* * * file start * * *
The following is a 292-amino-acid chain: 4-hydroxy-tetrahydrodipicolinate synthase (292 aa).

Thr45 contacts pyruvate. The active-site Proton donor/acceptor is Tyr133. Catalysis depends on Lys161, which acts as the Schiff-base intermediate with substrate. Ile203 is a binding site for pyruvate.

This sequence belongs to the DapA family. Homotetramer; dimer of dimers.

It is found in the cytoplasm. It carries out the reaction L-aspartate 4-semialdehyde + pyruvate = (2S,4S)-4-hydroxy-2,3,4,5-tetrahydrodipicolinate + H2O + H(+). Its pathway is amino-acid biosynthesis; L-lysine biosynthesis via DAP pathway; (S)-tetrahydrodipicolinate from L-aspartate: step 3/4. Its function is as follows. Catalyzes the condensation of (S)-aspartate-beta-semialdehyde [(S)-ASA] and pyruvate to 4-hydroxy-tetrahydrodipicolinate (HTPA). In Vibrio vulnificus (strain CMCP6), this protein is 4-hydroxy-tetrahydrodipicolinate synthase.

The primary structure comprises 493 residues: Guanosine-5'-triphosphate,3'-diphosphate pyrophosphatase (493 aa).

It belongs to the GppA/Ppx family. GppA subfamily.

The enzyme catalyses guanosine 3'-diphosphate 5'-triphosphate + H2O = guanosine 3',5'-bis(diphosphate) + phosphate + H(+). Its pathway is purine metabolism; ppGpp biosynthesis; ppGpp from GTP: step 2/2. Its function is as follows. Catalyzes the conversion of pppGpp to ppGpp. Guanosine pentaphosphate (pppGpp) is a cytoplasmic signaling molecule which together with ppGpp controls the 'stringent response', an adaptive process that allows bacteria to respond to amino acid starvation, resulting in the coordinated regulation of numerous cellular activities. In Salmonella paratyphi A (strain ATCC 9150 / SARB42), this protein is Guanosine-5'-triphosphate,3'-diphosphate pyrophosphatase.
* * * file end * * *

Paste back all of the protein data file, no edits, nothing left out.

The following is a 292-amino-acid chain: 4-hydroxy-tetrahydrodipicolinate synthase (292 aa).

Thr45 contacts pyruvate. The active-site Proton donor/acceptor is Tyr133. Catalysis depends on Lys161, which acts as the Schiff-base intermediate with substrate. Ile203 is a binding site for pyruvate.

This sequence belongs to the DapA family. Homotetramer; dimer of dimers.

It is found in the cytoplasm. It carries out the reaction L-aspartate 4-semialdehyde + pyruvate = (2S,4S)-4-hydroxy-2,3,4,5-tetrahydrodipicolinate + H2O + H(+). Its pathway is amino-acid biosynthesis; L-lysine biosynthesis via DAP pathway; (S)-tetrahydrodipicolinate from L-aspartate: step 3/4. Its function is as follows. Catalyzes the condensation of (S)-aspartate-beta-semialdehyde [(S)-ASA] and pyruvate to 4-hydroxy-tetrahydrodipicolinate (HTPA). In Vibrio vulnificus (strain CMCP6), this protein is 4-hydroxy-tetrahydrodipicolinate synthase.

The primary structure comprises 493 residues: Guanosine-5'-triphosphate,3'-diphosphate pyrophosphatase (493 aa).

It belongs to the GppA/Ppx family. GppA subfamily.

The enzyme catalyses guanosine 3'-diphosphate 5'-triphosphate + H2O = guanosine 3',5'-bis(diphosphate) + phosphate + H(+). Its pathway is purine metabolism; ppGpp biosynthesis; ppGpp from GTP: step 2/2. Its function is as follows. Catalyzes the conversion of pppGpp to ppGpp. Guanosine pentaphosphate (pppGpp) is a cytoplasmic signaling molecule which together with ppGpp controls the 'stringent response', an adaptive process that allows bacteria to respond to amino acid starvation, resulting in the coordinated regulation of numerous cellular activities. In Salmonella paratyphi A (strain ATCC 9150 / SARB42), this protein is Guanosine-5'-triphosphate,3'-diphosphate pyrophosphatase.